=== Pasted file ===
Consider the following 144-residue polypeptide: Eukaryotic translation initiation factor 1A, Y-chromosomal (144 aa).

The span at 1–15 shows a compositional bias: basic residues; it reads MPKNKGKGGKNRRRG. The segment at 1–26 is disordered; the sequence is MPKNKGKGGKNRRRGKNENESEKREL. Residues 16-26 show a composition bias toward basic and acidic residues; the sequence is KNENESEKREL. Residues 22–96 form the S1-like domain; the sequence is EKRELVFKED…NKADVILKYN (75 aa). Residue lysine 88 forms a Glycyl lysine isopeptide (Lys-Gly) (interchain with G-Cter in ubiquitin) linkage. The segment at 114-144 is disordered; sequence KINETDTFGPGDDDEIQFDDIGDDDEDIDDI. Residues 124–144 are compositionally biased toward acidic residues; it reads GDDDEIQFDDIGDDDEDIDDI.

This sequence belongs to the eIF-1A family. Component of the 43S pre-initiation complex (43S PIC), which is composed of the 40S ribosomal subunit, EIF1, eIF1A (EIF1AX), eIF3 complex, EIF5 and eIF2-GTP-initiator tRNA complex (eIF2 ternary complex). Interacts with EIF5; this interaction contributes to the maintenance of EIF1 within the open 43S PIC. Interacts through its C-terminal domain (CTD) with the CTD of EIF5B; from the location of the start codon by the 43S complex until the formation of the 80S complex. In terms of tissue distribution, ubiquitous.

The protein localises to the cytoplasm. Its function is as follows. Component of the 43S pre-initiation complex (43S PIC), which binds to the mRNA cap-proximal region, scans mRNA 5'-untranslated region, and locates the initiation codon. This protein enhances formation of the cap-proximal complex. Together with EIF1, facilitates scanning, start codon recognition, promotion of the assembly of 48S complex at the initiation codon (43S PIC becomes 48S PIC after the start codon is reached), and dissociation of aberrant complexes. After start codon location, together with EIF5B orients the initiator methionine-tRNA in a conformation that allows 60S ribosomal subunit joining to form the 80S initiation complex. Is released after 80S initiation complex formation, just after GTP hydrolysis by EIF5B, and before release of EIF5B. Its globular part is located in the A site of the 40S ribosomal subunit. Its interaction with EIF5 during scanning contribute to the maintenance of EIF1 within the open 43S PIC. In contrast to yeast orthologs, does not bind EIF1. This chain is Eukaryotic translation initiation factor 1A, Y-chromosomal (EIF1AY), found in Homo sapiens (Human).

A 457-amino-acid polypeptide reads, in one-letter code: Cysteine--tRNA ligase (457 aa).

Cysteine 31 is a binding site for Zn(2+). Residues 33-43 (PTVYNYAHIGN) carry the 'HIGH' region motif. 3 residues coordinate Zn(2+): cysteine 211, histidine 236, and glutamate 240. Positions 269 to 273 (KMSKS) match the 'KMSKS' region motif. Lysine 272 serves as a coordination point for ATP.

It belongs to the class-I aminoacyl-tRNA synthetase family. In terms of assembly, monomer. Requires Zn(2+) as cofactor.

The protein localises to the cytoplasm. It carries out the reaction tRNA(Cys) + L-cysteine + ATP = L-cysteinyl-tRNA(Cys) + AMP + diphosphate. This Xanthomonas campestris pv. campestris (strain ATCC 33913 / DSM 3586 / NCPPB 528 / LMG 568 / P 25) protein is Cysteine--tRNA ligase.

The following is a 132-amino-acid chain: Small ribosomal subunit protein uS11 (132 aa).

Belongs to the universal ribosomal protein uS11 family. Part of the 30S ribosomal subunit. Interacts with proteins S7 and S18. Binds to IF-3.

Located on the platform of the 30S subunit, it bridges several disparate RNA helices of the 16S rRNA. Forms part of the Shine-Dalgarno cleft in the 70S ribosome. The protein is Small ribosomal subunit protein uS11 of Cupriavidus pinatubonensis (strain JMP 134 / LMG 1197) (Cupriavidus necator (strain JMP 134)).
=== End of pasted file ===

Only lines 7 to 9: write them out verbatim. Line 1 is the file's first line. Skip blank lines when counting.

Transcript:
It belongs to the class-I aminoacyl-tRNA synthetase family. In terms of assembly, monomer. Requires Zn(2+) as cofactor.

The protein localises to the cytoplasm. It carries out the reaction tRNA(Cys) + L-cysteine + ATP = L-cysteinyl-tRNA(Cys) + AMP + diphosphate. This Xanthomonas campestris pv. campestris (strain ATCC 33913 / DSM 3586 / NCPPB 528 / LMG 568 / P 25) protein is Cysteine--tRNA ligase.

The following is a 132-amino-acid chain: Small ribosomal subunit protein uS11 (132 aa).